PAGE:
In the test, I set up an http/2 server/client pair, limited the number of TCP connections that could carry HTTP requests and started a large number of HTTP requests. I then measured how long it took to create and cancel one additional request.
What did you expect to see?
I expected the speed of creating and canceling additional requests to not vary based on the number of other HTTP requests waiting on the TCP connection.
What did you see instead?
Creating and canceling an HTTP request gets slow as a function of how many requests are waiting for the same TCP connection when HTTP/2 is active.
The code in net/http/h2_bundle.go that bridges between
the channel for canceling a single request and the sync.Cond that guards the TCP connection (net/http.http2ClientConn.awaitOpenSlotForRequest) responds to request cancelation by waking up every goroutine that's waiting to use the TCP connection (with sync.Cond.Broadcast). Each of those goroutines in sequence will acquire the lock on the *http2ClientConn to check if there's room to send another request.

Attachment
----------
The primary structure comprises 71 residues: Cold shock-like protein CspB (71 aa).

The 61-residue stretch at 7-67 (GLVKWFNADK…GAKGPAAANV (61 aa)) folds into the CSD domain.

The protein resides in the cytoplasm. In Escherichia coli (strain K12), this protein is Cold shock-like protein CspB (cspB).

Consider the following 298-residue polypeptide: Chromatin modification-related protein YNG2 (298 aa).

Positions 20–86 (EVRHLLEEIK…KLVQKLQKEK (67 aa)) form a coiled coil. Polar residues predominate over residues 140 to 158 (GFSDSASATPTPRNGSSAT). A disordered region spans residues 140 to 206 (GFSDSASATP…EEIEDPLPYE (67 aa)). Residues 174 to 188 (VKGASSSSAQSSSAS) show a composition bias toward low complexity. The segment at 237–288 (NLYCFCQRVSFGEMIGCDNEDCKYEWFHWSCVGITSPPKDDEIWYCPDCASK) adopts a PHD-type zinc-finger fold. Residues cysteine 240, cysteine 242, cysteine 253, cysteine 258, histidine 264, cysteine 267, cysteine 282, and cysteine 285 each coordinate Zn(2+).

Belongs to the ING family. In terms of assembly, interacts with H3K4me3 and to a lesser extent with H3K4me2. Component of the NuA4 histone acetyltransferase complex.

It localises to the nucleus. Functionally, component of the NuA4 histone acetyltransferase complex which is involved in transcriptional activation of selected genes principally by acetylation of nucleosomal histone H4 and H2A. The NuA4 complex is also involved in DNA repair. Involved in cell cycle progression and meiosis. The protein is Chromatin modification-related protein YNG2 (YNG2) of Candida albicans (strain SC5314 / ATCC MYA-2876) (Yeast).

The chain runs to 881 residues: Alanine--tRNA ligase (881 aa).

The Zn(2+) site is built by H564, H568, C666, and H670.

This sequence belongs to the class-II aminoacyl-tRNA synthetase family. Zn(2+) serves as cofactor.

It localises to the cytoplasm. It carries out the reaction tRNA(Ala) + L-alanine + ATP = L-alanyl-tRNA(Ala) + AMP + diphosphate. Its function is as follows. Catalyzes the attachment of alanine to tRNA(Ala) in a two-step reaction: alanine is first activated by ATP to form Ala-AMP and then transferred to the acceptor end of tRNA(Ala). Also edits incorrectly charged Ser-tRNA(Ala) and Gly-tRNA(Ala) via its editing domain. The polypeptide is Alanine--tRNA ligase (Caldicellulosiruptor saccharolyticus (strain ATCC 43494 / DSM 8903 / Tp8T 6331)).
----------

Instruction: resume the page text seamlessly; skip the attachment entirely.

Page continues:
On top of that, the contention on the sync.Mutex protecting a single connection results in a slowdown on the sync.Mutex protecting the Transport's HTTP/2 connection pool when *http2clientConnPool.getClientConn calls cc.idleState while holding the pool's lock.
In the reproducer, the baseline speed of creating and canceling an HTTP/2 request is 1ms since the test waits that long before canceling to give the RoundTrip goroutine time to find the TCP connection in the pool and start waiting for an available slot.
When there are a small number of outstanding requests (100 or 200), creating and canceling an additional request takes about 1.3ms: that baseline of 1ms plus 300µs of actual time.
As the number of outstanding requests grows past the capacity of the single TCP connection (the default Go http/2 server sets that to 250 HTTP requests), creating and canceling a request wakes up more and more goroutines. The cost of this is still small with 1600 idle requests (1.1ms over the 1ms baseline), but with 6400 idle requests it's grown to 5.9ms over the 1ms baseline. With 100k idle requests, the cost to cancel one is nearly one second of work.
With N idle requests that all time out / are canceled, the total cost is O(N^2). The cost should be O(N).